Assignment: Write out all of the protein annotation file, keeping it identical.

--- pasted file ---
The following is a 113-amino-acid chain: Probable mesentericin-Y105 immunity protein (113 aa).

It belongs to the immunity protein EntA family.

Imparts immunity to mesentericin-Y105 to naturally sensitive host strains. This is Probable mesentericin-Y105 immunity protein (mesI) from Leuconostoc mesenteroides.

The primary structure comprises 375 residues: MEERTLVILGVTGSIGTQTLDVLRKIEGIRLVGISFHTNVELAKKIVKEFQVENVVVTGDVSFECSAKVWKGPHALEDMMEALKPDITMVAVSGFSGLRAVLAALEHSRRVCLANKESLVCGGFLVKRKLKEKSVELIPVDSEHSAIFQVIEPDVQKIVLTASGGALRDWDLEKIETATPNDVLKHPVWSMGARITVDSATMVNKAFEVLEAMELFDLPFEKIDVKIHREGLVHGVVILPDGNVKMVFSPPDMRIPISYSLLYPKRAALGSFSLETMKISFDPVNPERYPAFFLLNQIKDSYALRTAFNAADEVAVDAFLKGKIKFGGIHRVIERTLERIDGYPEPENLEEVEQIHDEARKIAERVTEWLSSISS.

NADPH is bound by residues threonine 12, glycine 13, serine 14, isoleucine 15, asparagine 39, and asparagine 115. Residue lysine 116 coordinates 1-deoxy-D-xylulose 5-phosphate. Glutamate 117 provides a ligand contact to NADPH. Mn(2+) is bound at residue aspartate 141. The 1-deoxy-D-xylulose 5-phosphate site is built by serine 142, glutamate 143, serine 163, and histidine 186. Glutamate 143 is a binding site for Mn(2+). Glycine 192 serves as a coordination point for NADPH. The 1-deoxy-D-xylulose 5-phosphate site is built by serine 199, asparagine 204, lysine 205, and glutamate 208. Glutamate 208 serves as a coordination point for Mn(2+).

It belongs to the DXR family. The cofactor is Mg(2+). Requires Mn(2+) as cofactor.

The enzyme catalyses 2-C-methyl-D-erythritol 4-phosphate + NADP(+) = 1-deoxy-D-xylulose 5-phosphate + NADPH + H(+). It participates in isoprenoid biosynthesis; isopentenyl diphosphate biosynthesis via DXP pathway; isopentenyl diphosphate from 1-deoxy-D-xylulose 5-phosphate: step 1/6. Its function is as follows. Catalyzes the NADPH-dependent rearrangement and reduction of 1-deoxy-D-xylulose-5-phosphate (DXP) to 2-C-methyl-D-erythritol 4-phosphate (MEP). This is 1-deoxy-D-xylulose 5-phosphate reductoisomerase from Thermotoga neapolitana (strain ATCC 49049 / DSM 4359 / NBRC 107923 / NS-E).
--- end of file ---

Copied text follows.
The following is a 113-amino-acid chain: Probable mesentericin-Y105 immunity protein (113 aa).

It belongs to the immunity protein EntA family.

Imparts immunity to mesentericin-Y105 to naturally sensitive host strains. This is Probable mesentericin-Y105 immunity protein (mesI) from Leuconostoc mesenteroides.

The primary structure comprises 375 residues: MEERTLVILGVTGSIGTQTLDVLRKIEGIRLVGISFHTNVELAKKIVKEFQVENVVVTGDVSFECSAKVWKGPHALEDMMEALKPDITMVAVSGFSGLRAVLAALEHSRRVCLANKESLVCGGFLVKRKLKEKSVELIPVDSEHSAIFQVIEPDVQKIVLTASGGALRDWDLEKIETATPNDVLKHPVWSMGARITVDSATMVNKAFEVLEAMELFDLPFEKIDVKIHREGLVHGVVILPDGNVKMVFSPPDMRIPISYSLLYPKRAALGSFSLETMKISFDPVNPERYPAFFLLNQIKDSYALRTAFNAADEVAVDAFLKGKIKFGGIHRVIERTLERIDGYPEPENLEEVEQIHDEARKIAERVTEWLSSISS.

NADPH is bound by residues threonine 12, glycine 13, serine 14, isoleucine 15, asparagine 39, and asparagine 115. Residue lysine 116 coordinates 1-deoxy-D-xylulose 5-phosphate. Glutamate 117 provides a ligand contact to NADPH. Mn(2+) is bound at residue aspartate 141. The 1-deoxy-D-xylulose 5-phosphate site is built by serine 142, glutamate 143, serine 163, and histidine 186. Glutamate 143 is a binding site for Mn(2+). Glycine 192 serves as a coordination point for NADPH. The 1-deoxy-D-xylulose 5-phosphate site is built by serine 199, asparagine 204, lysine 205, and glutamate 208. Glutamate 208 serves as a coordination point for Mn(2+).

It belongs to the DXR family. The cofactor is Mg(2+). Requires Mn(2+) as cofactor.

The enzyme catalyses 2-C-methyl-D-erythritol 4-phosphate + NADP(+) = 1-deoxy-D-xylulose 5-phosphate + NADPH + H(+). It participates in isoprenoid biosynthesis; isopentenyl diphosphate biosynthesis via DXP pathway; isopentenyl diphosphate from 1-deoxy-D-xylulose 5-phosphate: step 1/6. Its function is as follows. Catalyzes the NADPH-dependent rearrangement and reduction of 1-deoxy-D-xylulose-5-phosphate (DXP) to 2-C-methyl-D-erythritol 4-phosphate (MEP). This is 1-deoxy-D-xylulose 5-phosphate reductoisomerase from Thermotoga neapolitana (strain ATCC 49049 / DSM 4359 / NBRC 107923 / NS-E).